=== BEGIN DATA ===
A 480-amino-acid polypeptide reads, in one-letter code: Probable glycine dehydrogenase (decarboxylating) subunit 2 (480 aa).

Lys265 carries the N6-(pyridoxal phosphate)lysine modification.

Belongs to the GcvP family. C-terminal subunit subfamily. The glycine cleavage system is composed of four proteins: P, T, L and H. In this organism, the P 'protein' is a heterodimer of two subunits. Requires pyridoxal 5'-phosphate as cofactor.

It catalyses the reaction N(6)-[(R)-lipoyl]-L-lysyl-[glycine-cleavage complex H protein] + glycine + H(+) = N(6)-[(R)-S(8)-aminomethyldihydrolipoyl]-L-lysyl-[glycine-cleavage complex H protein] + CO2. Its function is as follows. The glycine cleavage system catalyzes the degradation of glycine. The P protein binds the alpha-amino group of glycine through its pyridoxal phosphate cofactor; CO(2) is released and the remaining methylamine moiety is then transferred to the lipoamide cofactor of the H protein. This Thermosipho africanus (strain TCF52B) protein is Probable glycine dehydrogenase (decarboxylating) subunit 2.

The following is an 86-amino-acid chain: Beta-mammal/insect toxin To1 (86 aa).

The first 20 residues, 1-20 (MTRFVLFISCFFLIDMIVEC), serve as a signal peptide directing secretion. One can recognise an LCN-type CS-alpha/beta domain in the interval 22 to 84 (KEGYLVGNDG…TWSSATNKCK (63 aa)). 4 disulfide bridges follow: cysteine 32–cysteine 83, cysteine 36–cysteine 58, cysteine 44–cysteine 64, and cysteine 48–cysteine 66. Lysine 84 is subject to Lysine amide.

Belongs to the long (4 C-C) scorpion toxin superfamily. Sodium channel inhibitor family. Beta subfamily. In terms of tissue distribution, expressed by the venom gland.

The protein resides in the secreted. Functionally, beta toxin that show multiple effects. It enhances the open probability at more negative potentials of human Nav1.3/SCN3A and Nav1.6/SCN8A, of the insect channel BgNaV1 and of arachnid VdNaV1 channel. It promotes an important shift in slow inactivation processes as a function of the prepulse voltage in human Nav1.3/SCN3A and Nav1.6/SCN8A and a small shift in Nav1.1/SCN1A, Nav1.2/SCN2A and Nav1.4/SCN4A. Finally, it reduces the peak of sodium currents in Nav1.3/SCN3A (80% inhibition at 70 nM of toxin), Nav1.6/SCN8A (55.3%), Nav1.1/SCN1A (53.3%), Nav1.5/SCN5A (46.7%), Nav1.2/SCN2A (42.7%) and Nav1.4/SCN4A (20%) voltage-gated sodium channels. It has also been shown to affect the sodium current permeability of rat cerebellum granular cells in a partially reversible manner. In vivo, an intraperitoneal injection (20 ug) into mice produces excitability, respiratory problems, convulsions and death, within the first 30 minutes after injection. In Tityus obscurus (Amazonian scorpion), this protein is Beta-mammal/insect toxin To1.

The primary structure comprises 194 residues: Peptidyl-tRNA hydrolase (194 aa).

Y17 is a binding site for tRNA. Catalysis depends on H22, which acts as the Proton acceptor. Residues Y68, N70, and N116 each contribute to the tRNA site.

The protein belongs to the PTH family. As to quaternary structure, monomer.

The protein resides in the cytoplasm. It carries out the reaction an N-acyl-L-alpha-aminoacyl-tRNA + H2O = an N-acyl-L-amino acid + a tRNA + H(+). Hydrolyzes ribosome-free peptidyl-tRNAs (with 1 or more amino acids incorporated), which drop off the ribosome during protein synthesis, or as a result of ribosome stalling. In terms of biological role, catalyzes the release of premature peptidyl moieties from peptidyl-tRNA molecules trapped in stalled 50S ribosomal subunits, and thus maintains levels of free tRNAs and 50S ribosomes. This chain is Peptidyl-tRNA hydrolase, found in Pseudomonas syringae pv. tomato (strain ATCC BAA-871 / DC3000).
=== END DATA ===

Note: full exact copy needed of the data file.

A 480-amino-acid polypeptide reads, in one-letter code: Probable glycine dehydrogenase (decarboxylating) subunit 2 (480 aa).

Lys265 carries the N6-(pyridoxal phosphate)lysine modification.

Belongs to the GcvP family. C-terminal subunit subfamily. The glycine cleavage system is composed of four proteins: P, T, L and H. In this organism, the P 'protein' is a heterodimer of two subunits. Requires pyridoxal 5'-phosphate as cofactor.

It catalyses the reaction N(6)-[(R)-lipoyl]-L-lysyl-[glycine-cleavage complex H protein] + glycine + H(+) = N(6)-[(R)-S(8)-aminomethyldihydrolipoyl]-L-lysyl-[glycine-cleavage complex H protein] + CO2. Its function is as follows. The glycine cleavage system catalyzes the degradation of glycine. The P protein binds the alpha-amino group of glycine through its pyridoxal phosphate cofactor; CO(2) is released and the remaining methylamine moiety is then transferred to the lipoamide cofactor of the H protein. This Thermosipho africanus (strain TCF52B) protein is Probable glycine dehydrogenase (decarboxylating) subunit 2.

The following is an 86-amino-acid chain: Beta-mammal/insect toxin To1 (86 aa).

The first 20 residues, 1-20 (MTRFVLFISCFFLIDMIVEC), serve as a signal peptide directing secretion. One can recognise an LCN-type CS-alpha/beta domain in the interval 22 to 84 (KEGYLVGNDG…TWSSATNKCK (63 aa)). 4 disulfide bridges follow: cysteine 32–cysteine 83, cysteine 36–cysteine 58, cysteine 44–cysteine 64, and cysteine 48–cysteine 66. Lysine 84 is subject to Lysine amide.

Belongs to the long (4 C-C) scorpion toxin superfamily. Sodium channel inhibitor family. Beta subfamily. In terms of tissue distribution, expressed by the venom gland.

The protein resides in the secreted. Functionally, beta toxin that show multiple effects. It enhances the open probability at more negative potentials of human Nav1.3/SCN3A and Nav1.6/SCN8A, of the insect channel BgNaV1 and of arachnid VdNaV1 channel. It promotes an important shift in slow inactivation processes as a function of the prepulse voltage in human Nav1.3/SCN3A and Nav1.6/SCN8A and a small shift in Nav1.1/SCN1A, Nav1.2/SCN2A and Nav1.4/SCN4A. Finally, it reduces the peak of sodium currents in Nav1.3/SCN3A (80% inhibition at 70 nM of toxin), Nav1.6/SCN8A (55.3%), Nav1.1/SCN1A (53.3%), Nav1.5/SCN5A (46.7%), Nav1.2/SCN2A (42.7%) and Nav1.4/SCN4A (20%) voltage-gated sodium channels. It has also been shown to affect the sodium current permeability of rat cerebellum granular cells in a partially reversible manner. In vivo, an intraperitoneal injection (20 ug) into mice produces excitability, respiratory problems, convulsions and death, within the first 30 minutes after injection. In Tityus obscurus (Amazonian scorpion), this protein is Beta-mammal/insect toxin To1.

The primary structure comprises 194 residues: Peptidyl-tRNA hydrolase (194 aa).

Y17 is a binding site for tRNA. Catalysis depends on H22, which acts as the Proton acceptor. Residues Y68, N70, and N116 each contribute to the tRNA site.

The protein belongs to the PTH family. As to quaternary structure, monomer.

The protein resides in the cytoplasm. It carries out the reaction an N-acyl-L-alpha-aminoacyl-tRNA + H2O = an N-acyl-L-amino acid + a tRNA + H(+). Hydrolyzes ribosome-free peptidyl-tRNAs (with 1 or more amino acids incorporated), which drop off the ribosome during protein synthesis, or as a result of ribosome stalling. In terms of biological role, catalyzes the release of premature peptidyl moieties from peptidyl-tRNA molecules trapped in stalled 50S ribosomal subunits, and thus maintains levels of free tRNAs and 50S ribosomes. This chain is Peptidyl-tRNA hydrolase, found in Pseudomonas syringae pv. tomato (strain ATCC BAA-871 / DC3000).